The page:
The Chronology of Jesus' Public Ministry

Clyde Weber Votaw
1905 The Biblical World  
For all practical purposes the chronology of Jesus' public ministry is fully known and indisputable. The abundant and conclusive testimony of New Testament writers, compared with that of Jewish and Roman historians, establishes the fact that Jesus' life-work was done about 26-30 A. D. We do not need to know the exact year of his entrance into public activity, or of his death, or the precise interval between these two events. No doubt a sense of reality and of possession comes to us in knowing
more » ... e exact year or duration of a past event. But this passion for precise dates is a modern interest. The evangelists who record for us the life of Christ had no such concern for the precise years of Jesus' public ministry-its beginning and end, the deeds and utterances that belonged to it, its culmination. Otherwise they might readily have recorded these dates. As it is, the gospels give us no exact dates for any of the events in the life of Christ. Luke alone of the four evangelists attempted to fix one date, and strangely enough even this eSort has turned out uncertain for us. Luke 3: I, 2 reads: In the fifteenth year of the reign of Tiberius Caesar, Pontius Pilate being governor of Judea, and Herod being tetrarch of Galilee, and his brother Philip tetrarch of the region of Iturea and Trachonitis, and Lysanias tetrarch of Abilene, in the high-priesthood of Annas and Caiaphas, the word of God came unto John the son of Zacharias in the wilderness. This statement of Luke makes absolutely certain the approximate date of Jesus' public ministry, for we know when Tiberius was emperor (I4-37 A. D.) and when Pilate was procurator (26-36 A. D.). But it fails to give us an exact date (although Luke intended it should do so), for the reason that it is impossible for us to tell surely whether Luke wished to date "the fifteenth year of the reign of Tiberius Ccesar" from the year when he became a "colleague"I with the I The exact title was Collega ImperWi; cf. Tacitus, Arrals, I, 3. 425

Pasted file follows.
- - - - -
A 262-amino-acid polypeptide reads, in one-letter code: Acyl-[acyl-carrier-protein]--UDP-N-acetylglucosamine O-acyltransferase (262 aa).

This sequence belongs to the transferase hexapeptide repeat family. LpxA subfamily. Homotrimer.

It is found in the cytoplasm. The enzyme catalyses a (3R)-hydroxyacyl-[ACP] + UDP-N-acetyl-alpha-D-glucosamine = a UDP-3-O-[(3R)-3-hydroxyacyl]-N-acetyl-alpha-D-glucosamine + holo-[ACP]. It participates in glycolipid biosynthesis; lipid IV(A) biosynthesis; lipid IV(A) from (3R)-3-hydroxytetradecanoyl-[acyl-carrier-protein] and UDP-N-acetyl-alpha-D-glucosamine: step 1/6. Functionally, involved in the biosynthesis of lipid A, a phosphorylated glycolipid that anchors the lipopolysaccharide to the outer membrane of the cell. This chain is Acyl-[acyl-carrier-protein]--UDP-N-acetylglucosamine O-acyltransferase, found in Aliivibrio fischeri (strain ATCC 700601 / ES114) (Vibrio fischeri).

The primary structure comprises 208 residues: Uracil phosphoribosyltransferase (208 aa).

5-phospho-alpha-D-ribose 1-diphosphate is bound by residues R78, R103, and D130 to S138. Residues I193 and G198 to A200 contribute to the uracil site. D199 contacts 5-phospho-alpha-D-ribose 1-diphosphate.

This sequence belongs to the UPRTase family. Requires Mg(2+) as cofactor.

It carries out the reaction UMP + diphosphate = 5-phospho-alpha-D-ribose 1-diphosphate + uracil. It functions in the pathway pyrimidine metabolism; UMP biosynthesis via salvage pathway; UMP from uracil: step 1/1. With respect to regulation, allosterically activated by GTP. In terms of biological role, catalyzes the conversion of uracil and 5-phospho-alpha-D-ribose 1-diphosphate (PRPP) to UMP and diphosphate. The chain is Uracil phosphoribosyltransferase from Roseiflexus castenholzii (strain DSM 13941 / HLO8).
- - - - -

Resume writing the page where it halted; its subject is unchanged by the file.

doi:10.1086/473674 fatcat:k2t3677fbjb3vi6ioo73emanz4